DDA quickly begins search for director
The next step for the Grand Rapids Downtown Development Authority is to hire an executive search firm to help find a replacement for its Executive Director Jay Fowler, who announced last week that in February he will leave the post he has held for the past nine years.
DDA Chairwoman Kayem Dunn said she spoke with a few local organizations that recently replaced key executives, such as the Grand Rapids Area Chamber of Commerce.
“I think the question is who has the best network and the best understanding of our needs,” said Dunn. “Three firms have surfaced from my early exploration, but it’s not closed.”
Board members agreed to spend up to $40,000 for a search.
“It really needs to be a transparent, thoughtful process,” said Mayor George Heartwell, who was elected to a third four-year term last week and serves on the board. A decision still has to be made on how the DDA will select a search firm.
Board members also agreed last week to create a nine-member committee to assist in the search for a replacement. Dunn, Brian Harris and Jim Talen are the DDA members who will serve on the committee. They will be joined by Bob Herr, Kara Wood, Eddie Tadlock, Ruth Kelly, Luisa Schumacher and Greg McNeilly.
“We’ve got a lot of work to do as a committee,” said Harris, DDA vice chairman.
Board members also decided to make their next executive director an employee of the DDA and not of the city, as Fowler and the organization’s three other employees are.
“We know we have some opportunities ahead of us, and having that independence could be beneficial for us. This choice is in no way a comment against the city,” said John Bultema, DDA member.
“The DDA is a legal authority, so we can hire. The SmartZone has its own employees, so there is precedence,” said Dunn.
“The city is open to whatever works best for the DDA,” said Heartwell. “You’re not going to get a pushback from the city.”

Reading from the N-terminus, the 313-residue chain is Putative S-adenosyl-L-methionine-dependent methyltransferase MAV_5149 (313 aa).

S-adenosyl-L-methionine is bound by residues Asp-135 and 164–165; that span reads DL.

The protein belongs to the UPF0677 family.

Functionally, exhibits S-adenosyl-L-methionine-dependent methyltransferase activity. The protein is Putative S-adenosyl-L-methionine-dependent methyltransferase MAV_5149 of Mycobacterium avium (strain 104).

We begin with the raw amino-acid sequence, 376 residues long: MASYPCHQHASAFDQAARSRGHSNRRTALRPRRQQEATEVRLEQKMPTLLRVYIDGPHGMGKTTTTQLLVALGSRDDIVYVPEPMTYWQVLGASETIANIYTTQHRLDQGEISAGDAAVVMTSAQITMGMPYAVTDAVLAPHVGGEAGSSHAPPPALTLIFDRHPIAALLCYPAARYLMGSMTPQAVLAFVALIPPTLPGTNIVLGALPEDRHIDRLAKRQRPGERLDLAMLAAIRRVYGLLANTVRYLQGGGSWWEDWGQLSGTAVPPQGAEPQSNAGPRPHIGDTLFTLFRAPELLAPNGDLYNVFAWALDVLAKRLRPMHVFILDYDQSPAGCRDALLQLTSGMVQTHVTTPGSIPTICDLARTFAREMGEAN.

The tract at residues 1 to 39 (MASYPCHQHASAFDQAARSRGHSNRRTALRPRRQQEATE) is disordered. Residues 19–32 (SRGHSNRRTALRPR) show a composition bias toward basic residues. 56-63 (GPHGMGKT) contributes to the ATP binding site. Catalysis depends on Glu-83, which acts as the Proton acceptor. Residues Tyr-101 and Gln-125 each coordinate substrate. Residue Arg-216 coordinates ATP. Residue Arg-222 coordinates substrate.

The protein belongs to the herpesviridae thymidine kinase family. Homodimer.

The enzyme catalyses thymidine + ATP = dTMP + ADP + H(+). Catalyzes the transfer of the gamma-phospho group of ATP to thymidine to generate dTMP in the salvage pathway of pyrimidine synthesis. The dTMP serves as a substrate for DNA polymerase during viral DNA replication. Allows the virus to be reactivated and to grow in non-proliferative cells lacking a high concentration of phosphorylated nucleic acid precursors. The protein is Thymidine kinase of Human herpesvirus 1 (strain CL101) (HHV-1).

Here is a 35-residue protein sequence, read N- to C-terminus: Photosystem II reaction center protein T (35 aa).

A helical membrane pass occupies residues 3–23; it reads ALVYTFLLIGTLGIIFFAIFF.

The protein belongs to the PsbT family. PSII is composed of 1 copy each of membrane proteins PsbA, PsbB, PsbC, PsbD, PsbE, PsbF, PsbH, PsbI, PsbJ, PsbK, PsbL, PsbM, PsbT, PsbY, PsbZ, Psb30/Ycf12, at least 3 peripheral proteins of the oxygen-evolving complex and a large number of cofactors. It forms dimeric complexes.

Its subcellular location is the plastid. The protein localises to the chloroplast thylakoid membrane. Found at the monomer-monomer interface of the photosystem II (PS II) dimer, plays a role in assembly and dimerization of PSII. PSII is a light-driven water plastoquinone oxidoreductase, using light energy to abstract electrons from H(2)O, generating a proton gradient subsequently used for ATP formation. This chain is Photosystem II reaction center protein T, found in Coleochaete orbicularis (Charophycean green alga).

But city commissioners will have to approve the candidate chosen by the DDA. The DDA pays the city an administrative fee for its employees. Dunn said the board will use data from the International Downtown Association to establish a compensation package for the new director.
Fowler is only the second executive director the DDA has had; he replaced Jim Knack who also resigned from the post. Fowler, who has been with the city for more than 30 years, said he is leaving for personal reasons. He plans to travel after he resigns and doesn’t have another job lined up. His date to leave is Feb. 17, but he indicated that he may be willing to stay on a bit longer on an interim basis if a replacement isn’t found by then.
“What we know is Jay is held in high regard in the community. Jay has presided over a period of tremendous growth in downtown. This is a little bit like planning a funeral. I didn’t want to do it,” said Dunn of having to replace Fowler.
“I believe our city has a bright future. Downtown is set up for more success moving forward,” said Fowler. “I voluntarily offered my resignation because it’s time for a change for me personally and my family. It has been a true honor to serve the citizens of Grand Rapids, and I look forward to new adventures in life.”